15.02.2017 | University of California - Irvine

All articles from Earth Sciences >>>

The most recent press releases about innovation >>>

Die letzten 5 Focus-News des innovations-reports im Überblick:

Im Focus: Breakthrough with a chain of gold atoms

In the field of nanoscience, an international team of physicists with participants from Konstanz has achieved a breakthrough in understanding heat transport

In the field of nanoscience, an international team of physicists with participants from Konstanz has achieved a breakthrough in understanding heat transport

Im Focus: DNA repair: a new letter in the cell alphabet

Results reveal how discoveries may be hidden in scientific “blind spots”

Cells need to repair damaged DNA in our genes to prevent the development of cancer and other diseases. Our cells therefore activate and send “repair-proteins”...

Im Focus: Dresdner scientists print tomorrow’s world

The Fraunhofer IWS Dresden and Technische Universität Dresden inaugurated their jointly operated Center for Additive Manufacturing Dresden (AMCD) with a festive ceremony on February 7, 2017. Scientists from various disciplines perform research on materials, additive manufacturing processes and innovative technologies, which build up components in a layer by layer process. This technology opens up new horizons for component design and combinations of functions. For example during fabrication, electrical conductors and sensors are already able to be additively manufactured into components. They provide information about stress conditions of a product during operation.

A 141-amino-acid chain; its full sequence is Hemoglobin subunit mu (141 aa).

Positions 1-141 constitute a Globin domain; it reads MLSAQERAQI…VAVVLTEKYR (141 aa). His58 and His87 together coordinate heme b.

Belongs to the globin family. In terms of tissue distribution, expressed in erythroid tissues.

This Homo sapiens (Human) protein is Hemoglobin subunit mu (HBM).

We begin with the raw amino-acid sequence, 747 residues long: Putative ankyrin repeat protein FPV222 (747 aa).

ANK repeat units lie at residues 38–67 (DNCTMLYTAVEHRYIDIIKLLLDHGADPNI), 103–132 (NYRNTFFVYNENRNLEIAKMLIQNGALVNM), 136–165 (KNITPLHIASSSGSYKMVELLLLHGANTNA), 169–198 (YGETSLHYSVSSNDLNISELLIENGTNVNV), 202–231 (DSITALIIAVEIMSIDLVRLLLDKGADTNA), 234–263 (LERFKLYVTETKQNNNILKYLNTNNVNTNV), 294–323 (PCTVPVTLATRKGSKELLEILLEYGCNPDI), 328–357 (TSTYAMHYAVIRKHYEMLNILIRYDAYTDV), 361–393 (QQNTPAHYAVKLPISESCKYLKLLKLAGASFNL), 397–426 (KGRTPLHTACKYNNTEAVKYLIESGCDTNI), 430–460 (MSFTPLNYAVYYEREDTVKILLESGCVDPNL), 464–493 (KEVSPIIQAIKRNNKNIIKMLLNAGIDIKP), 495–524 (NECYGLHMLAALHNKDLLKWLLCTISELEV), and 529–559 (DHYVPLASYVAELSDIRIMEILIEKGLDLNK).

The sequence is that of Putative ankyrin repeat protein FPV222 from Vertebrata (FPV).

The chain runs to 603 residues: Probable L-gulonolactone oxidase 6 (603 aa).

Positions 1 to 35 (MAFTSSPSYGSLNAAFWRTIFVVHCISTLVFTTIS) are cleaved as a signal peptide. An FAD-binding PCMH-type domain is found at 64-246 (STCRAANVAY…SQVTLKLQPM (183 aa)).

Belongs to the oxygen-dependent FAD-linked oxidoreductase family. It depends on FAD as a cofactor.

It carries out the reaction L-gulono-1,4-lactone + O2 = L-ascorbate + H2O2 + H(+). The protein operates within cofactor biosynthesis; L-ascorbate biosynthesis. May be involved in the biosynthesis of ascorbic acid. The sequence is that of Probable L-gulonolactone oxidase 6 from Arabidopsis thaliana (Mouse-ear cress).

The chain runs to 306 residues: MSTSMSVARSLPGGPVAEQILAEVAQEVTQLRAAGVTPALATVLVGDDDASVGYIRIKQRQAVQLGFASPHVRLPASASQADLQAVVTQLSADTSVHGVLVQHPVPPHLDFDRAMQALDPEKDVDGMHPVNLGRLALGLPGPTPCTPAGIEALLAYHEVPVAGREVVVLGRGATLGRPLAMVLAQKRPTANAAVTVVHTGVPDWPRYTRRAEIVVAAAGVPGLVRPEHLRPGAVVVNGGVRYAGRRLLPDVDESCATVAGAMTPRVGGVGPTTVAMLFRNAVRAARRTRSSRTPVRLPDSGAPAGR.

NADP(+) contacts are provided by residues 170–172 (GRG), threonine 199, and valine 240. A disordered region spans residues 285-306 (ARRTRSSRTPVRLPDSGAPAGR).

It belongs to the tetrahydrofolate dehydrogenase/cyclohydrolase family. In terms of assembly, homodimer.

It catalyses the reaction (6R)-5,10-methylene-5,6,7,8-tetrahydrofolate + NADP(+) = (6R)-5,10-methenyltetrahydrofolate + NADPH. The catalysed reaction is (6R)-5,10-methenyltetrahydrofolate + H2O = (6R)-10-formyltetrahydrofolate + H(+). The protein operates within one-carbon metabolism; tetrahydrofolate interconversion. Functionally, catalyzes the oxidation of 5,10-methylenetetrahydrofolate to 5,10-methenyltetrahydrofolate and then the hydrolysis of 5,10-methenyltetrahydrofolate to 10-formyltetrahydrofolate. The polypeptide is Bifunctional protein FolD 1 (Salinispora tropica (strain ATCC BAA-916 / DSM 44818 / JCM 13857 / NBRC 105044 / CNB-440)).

The 3D-printing technology, or additive manufacturing as it is often called, has long made the step out of scientific research laboratories into industrial...

Im Focus: Mimicking nature's cellular architectures via 3-D printing

Research offers new level of control over the structure of 3-D printed materials

Nature does amazing things with limited design materials. Grass, for example, can support its own weight, resist strong wind loads, and recover after being...

Im Focus: Three Magnetic States for Each Hole

Nanometer-scale magnetic perforated grids could create new possibilities for computing. Together with international colleagues, scientists from the Helmholtz Zentrum Dresden-Rossendorf (HZDR) have shown how a cobalt grid can be reliably programmed at room temperature. In addition they discovered that for every hole ("antidot") three magnetic states can be configured. The results have been published in the journal "Scientific Reports".

Physicist Dr. Rantej Bali from the HZDR, together with scientists from Singapore and Australia, designed a special grid structure in a thin layer of cobalt in...

All Focus news of the innovation-report >>>

Anzeige

Anzeige

Event News

Booth and panel discussion – The Lindau Nobel Laureate Meetings at the AAAS 2017 Annual Meeting

13.02.2017 | Event News

Complex Loading versus Hidden Reserves

10.02.2017 | Event News

International Conference on Crystal Growth in Freiburg

09.02.2017 | Event News

 
Latest News

Tune your radio: galaxies sing while forming stars

21.02.2017 | Physics and Astronomy

Improved Speech Intelligibility and Automatic Speech-to-Text Conversion for Call Centers

21.02.2017 | Trade Fair News

36 big data research projects

21.02.2017 | Interdisciplinary Research

VideoLinks
B2B-VideoLinks
More VideoLinks >>>